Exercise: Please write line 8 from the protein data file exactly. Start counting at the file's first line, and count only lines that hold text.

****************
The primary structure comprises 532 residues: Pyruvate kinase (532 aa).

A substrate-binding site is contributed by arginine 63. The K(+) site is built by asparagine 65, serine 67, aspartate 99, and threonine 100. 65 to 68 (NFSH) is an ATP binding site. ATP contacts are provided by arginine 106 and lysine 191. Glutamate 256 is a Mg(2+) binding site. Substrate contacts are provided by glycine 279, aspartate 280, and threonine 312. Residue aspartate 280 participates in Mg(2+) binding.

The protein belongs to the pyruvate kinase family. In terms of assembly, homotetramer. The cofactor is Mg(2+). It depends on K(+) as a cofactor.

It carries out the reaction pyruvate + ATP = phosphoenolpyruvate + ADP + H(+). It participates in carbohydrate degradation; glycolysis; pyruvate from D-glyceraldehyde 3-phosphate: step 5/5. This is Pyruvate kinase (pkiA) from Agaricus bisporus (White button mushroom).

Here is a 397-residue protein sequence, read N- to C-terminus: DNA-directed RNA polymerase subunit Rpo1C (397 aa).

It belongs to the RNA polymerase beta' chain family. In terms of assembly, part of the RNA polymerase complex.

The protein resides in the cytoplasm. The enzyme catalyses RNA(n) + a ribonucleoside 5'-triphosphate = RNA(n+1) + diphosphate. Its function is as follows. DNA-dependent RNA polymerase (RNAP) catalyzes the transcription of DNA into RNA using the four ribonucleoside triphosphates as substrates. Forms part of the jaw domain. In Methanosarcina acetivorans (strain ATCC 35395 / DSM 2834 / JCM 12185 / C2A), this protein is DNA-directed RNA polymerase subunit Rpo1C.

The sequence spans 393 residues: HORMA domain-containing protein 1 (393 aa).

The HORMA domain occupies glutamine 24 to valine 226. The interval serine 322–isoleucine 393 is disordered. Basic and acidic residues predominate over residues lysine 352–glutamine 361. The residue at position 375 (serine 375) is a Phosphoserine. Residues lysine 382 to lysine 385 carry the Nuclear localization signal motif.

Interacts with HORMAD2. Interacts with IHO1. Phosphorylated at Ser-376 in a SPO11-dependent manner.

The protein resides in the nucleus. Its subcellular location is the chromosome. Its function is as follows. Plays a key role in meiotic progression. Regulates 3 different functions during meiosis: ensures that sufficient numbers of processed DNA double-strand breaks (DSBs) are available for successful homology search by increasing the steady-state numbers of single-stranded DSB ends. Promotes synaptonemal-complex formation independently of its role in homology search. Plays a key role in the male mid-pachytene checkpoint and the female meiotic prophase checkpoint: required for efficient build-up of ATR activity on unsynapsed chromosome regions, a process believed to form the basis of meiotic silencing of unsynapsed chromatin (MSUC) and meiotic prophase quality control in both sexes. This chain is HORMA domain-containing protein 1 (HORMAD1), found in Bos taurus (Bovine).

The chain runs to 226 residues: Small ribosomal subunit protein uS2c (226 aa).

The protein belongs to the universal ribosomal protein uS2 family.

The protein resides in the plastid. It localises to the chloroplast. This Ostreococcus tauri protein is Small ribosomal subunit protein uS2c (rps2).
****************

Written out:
The sequence spans 393 residues: HORMA domain-containing protein 1 (393 aa).